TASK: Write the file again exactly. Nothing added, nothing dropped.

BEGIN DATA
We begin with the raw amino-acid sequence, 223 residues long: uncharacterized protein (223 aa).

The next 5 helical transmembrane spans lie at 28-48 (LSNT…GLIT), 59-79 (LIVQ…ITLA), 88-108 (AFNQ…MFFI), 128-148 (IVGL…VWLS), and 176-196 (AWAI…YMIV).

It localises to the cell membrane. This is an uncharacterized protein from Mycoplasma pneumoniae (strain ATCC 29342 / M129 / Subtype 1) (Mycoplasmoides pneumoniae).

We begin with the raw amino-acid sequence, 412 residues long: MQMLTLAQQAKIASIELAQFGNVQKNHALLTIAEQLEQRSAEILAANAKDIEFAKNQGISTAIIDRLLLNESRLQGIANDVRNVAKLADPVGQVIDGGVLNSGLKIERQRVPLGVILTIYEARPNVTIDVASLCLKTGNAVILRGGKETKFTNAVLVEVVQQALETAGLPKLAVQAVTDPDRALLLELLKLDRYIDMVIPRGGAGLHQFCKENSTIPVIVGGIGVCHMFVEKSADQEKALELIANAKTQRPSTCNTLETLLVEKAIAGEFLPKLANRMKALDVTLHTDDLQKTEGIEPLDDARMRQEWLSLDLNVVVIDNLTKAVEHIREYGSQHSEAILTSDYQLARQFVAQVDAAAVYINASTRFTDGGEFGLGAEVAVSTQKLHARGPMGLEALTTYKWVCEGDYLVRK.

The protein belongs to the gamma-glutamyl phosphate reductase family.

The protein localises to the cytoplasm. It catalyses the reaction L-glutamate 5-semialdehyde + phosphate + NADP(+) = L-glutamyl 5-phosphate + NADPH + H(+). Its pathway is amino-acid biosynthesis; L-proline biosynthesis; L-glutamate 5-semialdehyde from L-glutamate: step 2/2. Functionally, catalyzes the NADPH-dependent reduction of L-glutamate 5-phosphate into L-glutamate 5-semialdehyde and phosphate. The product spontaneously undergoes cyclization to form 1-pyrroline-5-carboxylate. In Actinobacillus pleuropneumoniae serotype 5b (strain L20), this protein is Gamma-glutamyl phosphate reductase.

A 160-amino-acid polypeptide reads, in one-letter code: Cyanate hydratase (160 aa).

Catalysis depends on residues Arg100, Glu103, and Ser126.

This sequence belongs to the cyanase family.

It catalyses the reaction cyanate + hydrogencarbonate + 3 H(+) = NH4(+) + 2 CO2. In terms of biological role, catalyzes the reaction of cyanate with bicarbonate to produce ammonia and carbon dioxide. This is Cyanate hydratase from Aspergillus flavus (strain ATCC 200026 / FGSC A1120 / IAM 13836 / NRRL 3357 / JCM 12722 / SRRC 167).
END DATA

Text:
We begin with the raw amino-acid sequence, 223 residues long: uncharacterized protein (223 aa).

The next 5 helical transmembrane spans lie at 28-48 (LSNT…GLIT), 59-79 (LIVQ…ITLA), 88-108 (AFNQ…MFFI), 128-148 (IVGL…VWLS), and 176-196 (AWAI…YMIV).

It localises to the cell membrane. This is an uncharacterized protein from Mycoplasma pneumoniae (strain ATCC 29342 / M129 / Subtype 1) (Mycoplasmoides pneumoniae).

We begin with the raw amino-acid sequence, 412 residues long: MQMLTLAQQAKIASIELAQFGNVQKNHALLTIAEQLEQRSAEILAANAKDIEFAKNQGISTAIIDRLLLNESRLQGIANDVRNVAKLADPVGQVIDGGVLNSGLKIERQRVPLGVILTIYEARPNVTIDVASLCLKTGNAVILRGGKETKFTNAVLVEVVQQALETAGLPKLAVQAVTDPDRALLLELLKLDRYIDMVIPRGGAGLHQFCKENSTIPVIVGGIGVCHMFVEKSADQEKALELIANAKTQRPSTCNTLETLLVEKAIAGEFLPKLANRMKALDVTLHTDDLQKTEGIEPLDDARMRQEWLSLDLNVVVIDNLTKAVEHIREYGSQHSEAILTSDYQLARQFVAQVDAAAVYINASTRFTDGGEFGLGAEVAVSTQKLHARGPMGLEALTTYKWVCEGDYLVRK.

The protein belongs to the gamma-glutamyl phosphate reductase family.

The protein localises to the cytoplasm. It catalyses the reaction L-glutamate 5-semialdehyde + phosphate + NADP(+) = L-glutamyl 5-phosphate + NADPH + H(+). Its pathway is amino-acid biosynthesis; L-proline biosynthesis; L-glutamate 5-semialdehyde from L-glutamate: step 2/2. Functionally, catalyzes the NADPH-dependent reduction of L-glutamate 5-phosphate into L-glutamate 5-semialdehyde and phosphate. The product spontaneously undergoes cyclization to form 1-pyrroline-5-carboxylate. In Actinobacillus pleuropneumoniae serotype 5b (strain L20), this protein is Gamma-glutamyl phosphate reductase.

A 160-amino-acid polypeptide reads, in one-letter code: Cyanate hydratase (160 aa).

Catalysis depends on residues Arg100, Glu103, and Ser126.

This sequence belongs to the cyanase family.

It catalyses the reaction cyanate + hydrogencarbonate + 3 H(+) = NH4(+) + 2 CO2. In terms of biological role, catalyzes the reaction of cyanate with bicarbonate to produce ammonia and carbon dioxide. This is Cyanate hydratase from Aspergillus flavus (strain ATCC 200026 / FGSC A1120 / IAM 13836 / NRRL 3357 / JCM 12722 / SRRC 167).